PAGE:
A western noir: this was the objective we had in mind when producing Les Sentiers Noirs de l’Ouest. An interesting blend of concepts and a great filming and creation experience with my classmates made this a very enriching project.
The original idea came from Drew and Sean, from the other section of the Visions of Film class. We all agreed it could be a great combination of styles and began the writing process. All of it went smoothly, also we had a couple disagreements we managed to overcome them and find consensus.
The collaborative process was a very positive aspect of the project. Two weeks later shot all the scenes in one day, with exterior scenes at Blue Mountain. I would like to thank Chris Tripp for providing the horse and accurate advice on riding, it was great a time.
We edited a week later, again collaboratively. It worked well, also it was clear at that point we had different ideas of what the final cut should look like. Therefore, the final edit was the result of a general agreement between us. The film could probably had been made more powerful if each of us had made its own edit.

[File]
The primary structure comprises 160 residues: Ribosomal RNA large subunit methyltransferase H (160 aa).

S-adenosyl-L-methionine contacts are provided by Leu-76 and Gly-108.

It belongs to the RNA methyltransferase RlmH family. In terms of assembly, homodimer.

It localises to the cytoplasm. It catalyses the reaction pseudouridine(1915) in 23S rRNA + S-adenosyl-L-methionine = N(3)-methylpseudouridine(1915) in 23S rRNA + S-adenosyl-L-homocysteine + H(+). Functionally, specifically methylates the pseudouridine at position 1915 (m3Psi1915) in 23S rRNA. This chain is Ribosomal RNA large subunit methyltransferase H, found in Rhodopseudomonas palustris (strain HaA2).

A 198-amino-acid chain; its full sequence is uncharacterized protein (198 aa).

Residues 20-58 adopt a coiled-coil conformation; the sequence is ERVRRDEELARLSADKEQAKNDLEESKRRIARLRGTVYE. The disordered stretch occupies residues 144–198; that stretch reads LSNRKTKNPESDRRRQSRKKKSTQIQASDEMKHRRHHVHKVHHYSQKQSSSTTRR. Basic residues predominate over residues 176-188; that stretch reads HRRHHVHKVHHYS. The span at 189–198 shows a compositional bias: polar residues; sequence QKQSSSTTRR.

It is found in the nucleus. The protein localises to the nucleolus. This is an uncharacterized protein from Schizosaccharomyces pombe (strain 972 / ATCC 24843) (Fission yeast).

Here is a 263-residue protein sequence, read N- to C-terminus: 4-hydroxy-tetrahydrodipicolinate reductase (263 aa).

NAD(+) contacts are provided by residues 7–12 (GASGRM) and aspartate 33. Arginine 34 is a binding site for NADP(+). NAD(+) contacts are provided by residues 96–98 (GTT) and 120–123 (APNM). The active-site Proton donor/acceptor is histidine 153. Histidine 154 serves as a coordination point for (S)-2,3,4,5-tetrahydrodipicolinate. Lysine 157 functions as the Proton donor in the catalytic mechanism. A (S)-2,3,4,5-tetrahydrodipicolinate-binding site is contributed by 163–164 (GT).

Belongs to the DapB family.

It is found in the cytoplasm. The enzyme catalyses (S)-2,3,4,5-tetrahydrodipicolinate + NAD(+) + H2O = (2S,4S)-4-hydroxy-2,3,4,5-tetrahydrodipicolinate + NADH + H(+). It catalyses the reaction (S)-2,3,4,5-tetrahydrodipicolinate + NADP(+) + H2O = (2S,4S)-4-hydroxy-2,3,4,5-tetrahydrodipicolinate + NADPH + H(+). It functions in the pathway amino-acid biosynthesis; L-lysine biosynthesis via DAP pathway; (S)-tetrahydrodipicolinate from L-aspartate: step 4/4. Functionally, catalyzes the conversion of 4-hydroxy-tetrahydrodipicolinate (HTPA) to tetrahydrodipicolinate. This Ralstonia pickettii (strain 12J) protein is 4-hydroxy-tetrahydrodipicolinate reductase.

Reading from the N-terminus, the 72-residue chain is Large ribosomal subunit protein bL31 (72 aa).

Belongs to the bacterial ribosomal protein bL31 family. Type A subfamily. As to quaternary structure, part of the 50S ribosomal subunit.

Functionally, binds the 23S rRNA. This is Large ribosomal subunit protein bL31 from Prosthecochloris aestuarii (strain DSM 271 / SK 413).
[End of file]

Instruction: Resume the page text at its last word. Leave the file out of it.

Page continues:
In this short movie, we attempted to blend the film noir esthetics with a western environment. Some noir elements are notably included in the interior scenes, with a particular focus on lighting, shadow effects and camera angles. Noir is also referenced through the subject of the film, a old and twisted love triangle, as well as in diverse elements like the cigarette, the alcohol issue and of course the French title (!). I think we did a decent job on integrating smoothly those elements into the western context, making them recognizable and in the same time natural. The western feel is given through the environment we shot in, the costumes, the duel and, importantly, the horse. Western Montana is a beautiful place to shoot the kind of outdoors scenes we envisioned and I think we took advantage of that.
The result pleases me and gave more aspiration to continue into my own projects and ideas in filmmaking.